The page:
The noise and anger, the division and disrespect, all so prevalent in a seemingly endless political campaign, now continue past the campaign’s end. My head hurts. So as an antidote to the poison being infused into our society, I have made a special effort to shift my thoughts to some people in our past who sacrificed beyond measure so this nation could continue free, their sacrifices not dependent upon how they voted or their personal beliefs. One such person I first read about when I was a teenager, and the story was so impressive, and so gruesome, that it has stuck in my mind for all these years.
It was the night of April 12, 1945. The B-29 Superfortress bomber was one of a formation flying out of Guam to make a bombing raid on Japan, and as the pathfinder aircraft, would be dropping a white phosphorus smoke bomb to assemble the formation as it approached the target. The radio operator, Staff Sergeant Henry Erwin, a soft-spoken, red-haired young man from Adamsville, Alabama, would drop the incendiary down a tube at a signal from the pilot, Captain George Simeral. But on this night, there was a malfunction. The phosphorus bomb exploded in the tube, blowing back into “Red” Erwin’s face, blinding him, burning off one ear and much of his nose, and dropping to the floor. Burning phosphorus eats through almost anything and will continue to burn until it consumes itself or is starved of oxygen, and the floor of the aircraft could not prevent its burning through and falling into stored incendiaries below. The airplane and its twelve crew members were in mortal danger.
Erwin picked up the burning bomb in his bare hands, crawled and stumbled blindly forward toward the cockpit, feeling his way past obstructions while the incendiary burned the flesh from his ribs, burned his clothes, burned his hair, burned every part of his body it could reach. By feel, he unlatched and lifted the navigator’s table out of his way, leaving the skin of his entire hand seared onto the table top. Smoke had already obscured the instrument panel and was rapidly filling the aircraft, and Captain Simeral opened the window beside him to draw some of it out, but he still could not see the figure appearing at his elbow. Then he heard the polite, quiet voice of “Red” Erwin. “Pardon me, sir,” Erwin said, reaching past the captain to toss the bomb out the window. Then he collapsed, afire, between the pilots’ seats.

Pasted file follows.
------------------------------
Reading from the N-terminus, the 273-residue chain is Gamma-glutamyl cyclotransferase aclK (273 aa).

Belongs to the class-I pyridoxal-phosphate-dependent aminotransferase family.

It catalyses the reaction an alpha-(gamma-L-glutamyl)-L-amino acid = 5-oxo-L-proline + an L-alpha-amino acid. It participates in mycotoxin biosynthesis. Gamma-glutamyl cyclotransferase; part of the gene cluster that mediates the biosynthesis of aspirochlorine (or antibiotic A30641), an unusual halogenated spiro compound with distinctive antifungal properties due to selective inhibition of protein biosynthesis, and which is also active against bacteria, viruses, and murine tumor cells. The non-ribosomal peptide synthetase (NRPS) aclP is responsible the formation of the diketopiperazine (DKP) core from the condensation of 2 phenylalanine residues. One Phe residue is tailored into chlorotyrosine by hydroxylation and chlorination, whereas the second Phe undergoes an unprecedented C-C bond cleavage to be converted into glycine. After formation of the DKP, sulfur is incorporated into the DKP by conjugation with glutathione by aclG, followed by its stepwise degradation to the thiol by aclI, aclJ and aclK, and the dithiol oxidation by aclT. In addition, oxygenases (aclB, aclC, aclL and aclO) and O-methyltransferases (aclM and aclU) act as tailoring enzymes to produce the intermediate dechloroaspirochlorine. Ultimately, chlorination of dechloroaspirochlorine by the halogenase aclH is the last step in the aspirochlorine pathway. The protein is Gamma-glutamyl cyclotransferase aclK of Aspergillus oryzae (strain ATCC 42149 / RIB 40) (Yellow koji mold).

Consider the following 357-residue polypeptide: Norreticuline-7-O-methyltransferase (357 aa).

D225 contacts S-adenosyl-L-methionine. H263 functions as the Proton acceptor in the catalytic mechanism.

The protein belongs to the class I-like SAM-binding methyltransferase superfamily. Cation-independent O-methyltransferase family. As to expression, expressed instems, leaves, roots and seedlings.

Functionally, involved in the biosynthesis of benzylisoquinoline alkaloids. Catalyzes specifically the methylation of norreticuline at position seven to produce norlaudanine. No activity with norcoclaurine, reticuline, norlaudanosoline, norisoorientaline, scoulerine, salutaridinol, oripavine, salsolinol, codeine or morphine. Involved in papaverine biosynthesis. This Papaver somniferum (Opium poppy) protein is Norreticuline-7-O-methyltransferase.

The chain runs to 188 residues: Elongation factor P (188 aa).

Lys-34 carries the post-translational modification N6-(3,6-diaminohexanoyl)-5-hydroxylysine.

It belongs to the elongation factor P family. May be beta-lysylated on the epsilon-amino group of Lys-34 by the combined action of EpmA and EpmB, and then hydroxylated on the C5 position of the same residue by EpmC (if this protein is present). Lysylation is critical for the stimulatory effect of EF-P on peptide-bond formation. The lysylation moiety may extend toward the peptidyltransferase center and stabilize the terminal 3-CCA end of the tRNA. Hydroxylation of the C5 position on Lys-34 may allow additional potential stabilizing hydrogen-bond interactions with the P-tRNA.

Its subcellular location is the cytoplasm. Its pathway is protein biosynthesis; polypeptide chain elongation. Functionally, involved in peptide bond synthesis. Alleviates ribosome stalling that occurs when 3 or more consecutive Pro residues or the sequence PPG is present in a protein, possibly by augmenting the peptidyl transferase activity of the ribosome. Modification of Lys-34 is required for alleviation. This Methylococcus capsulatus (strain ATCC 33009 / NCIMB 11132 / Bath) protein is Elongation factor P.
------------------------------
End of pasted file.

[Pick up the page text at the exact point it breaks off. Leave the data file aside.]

Captain Simeral, trying to regain control of the smoke-filled bomber less than 300 feet off the water, aborted the mission, jettisoned his bombs, and headed back on a 3-hour flight to a field hospital on Iwo Jima. Other crew members hosed Erwin with fire extinguishers, smeared grease on him, trying everything they could do to stop the burning phosphorus and save their crewmate. Simeral, choking back tears later, reported that the only words Erwin spoke on the flight back were to ask him, “Is everybody else all right, sir?”
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On Guam, senior officers hurriedly typed out a brief, matter-of-fact recommendation for award of the Medal of Honor. Major General Curtis LeMay was awakened and signed it. It was transmitted to Washington and the approval flashed back immediately; everybody determined that this hero receive the award before he died.
But there was no such medal on Guam. A B-29 was sent to Hawaii to get one and rush it back. The only one on Oahu was displayed in a locked case in the Army commander’s office. The glass was smashed and the medal sent on its way back across the Pacific. General LeMay flew from Guam to Iwo Jima and presented the medal to Erwin in a hospital bedside ceremony. Somehow, he was still surviving, even managing a soft, “Thank you, sir.”
The horribly mutilated patient hung on for a long flight back to the States. He then endured forty-one surgeries over thirty months, during which he regained his sight and use of one arm. He later married, had a family, and was a productive citizen for many years thereafter. His son, Henry Erwin Jr., was an Alabama state senator for eight years.
I’m not familiar with, nor am I interested in, Senator Erwin’s record in Alabama politics. But I am certain of one thing: He sure did come from good stock.
Robert B. Simpson, a 28-year Infantry veteran who retired as a colonel at Fort Benning, is the author of “Through the Dark Waters: Searching for Hope and Courage.”